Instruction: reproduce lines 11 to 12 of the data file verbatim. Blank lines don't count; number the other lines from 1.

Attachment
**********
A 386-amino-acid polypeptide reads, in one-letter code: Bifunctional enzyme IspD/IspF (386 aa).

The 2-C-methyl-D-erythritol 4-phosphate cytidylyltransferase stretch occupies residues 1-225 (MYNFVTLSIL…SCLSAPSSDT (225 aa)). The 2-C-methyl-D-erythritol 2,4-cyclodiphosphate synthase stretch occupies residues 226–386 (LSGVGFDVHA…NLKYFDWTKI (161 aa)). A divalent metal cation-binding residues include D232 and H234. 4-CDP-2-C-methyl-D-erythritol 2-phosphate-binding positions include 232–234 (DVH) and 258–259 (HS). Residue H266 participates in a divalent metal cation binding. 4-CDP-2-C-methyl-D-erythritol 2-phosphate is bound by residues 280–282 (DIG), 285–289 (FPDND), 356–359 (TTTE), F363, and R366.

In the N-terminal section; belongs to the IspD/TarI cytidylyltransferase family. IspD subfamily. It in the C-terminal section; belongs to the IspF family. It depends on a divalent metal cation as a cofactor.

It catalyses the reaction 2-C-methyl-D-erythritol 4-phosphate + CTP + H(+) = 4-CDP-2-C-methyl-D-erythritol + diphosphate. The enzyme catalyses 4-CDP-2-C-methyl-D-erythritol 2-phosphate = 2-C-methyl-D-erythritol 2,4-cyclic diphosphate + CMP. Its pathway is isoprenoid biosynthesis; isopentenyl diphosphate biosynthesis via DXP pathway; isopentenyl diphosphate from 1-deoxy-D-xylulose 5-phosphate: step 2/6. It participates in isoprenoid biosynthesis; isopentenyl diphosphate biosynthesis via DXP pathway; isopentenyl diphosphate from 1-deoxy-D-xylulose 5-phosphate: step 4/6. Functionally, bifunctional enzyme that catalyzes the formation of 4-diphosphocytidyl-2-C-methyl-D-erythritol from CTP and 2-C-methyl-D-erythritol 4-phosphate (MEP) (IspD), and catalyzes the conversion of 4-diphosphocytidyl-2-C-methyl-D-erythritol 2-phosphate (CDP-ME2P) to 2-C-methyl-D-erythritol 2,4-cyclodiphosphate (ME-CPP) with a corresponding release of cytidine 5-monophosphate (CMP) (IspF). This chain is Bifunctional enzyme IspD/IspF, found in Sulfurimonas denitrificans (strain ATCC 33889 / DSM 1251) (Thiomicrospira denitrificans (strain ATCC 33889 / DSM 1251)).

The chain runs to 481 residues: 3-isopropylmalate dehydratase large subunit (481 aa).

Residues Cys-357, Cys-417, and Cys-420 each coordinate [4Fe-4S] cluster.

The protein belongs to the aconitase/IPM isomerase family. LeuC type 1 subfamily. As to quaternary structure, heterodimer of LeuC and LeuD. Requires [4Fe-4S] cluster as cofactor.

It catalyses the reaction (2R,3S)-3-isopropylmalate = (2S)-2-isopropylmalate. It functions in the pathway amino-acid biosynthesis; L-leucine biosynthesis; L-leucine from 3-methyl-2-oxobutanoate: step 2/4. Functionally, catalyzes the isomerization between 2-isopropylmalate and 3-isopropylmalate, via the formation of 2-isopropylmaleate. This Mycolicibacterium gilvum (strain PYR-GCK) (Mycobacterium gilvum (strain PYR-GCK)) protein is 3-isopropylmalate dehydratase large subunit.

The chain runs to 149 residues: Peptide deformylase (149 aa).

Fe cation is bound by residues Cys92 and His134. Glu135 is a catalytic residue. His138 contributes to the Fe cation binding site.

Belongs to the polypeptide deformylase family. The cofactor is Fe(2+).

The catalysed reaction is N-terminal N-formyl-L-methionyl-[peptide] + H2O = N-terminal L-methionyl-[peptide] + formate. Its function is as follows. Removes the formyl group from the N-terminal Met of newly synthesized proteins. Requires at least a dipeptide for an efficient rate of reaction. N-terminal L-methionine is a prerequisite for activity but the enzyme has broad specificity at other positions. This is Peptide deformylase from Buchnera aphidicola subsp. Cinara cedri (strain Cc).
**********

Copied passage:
Belongs to the polypeptide deformylase family. The cofactor is Fe(2+).

The catalysed reaction is N-terminal N-formyl-L-methionyl-[peptide] + H2O = N-terminal L-methionyl-[peptide] + formate. Its function is as follows. Removes the formyl group from the N-terminal Met of newly synthesized proteins. Requires at least a dipeptide for an efficient rate of reaction. N-terminal L-methionine is a prerequisite for activity but the enzyme has broad specificity at other positions. This is Peptide deformylase from Buchnera aphidicola subsp. Cinara cedri (strain Cc).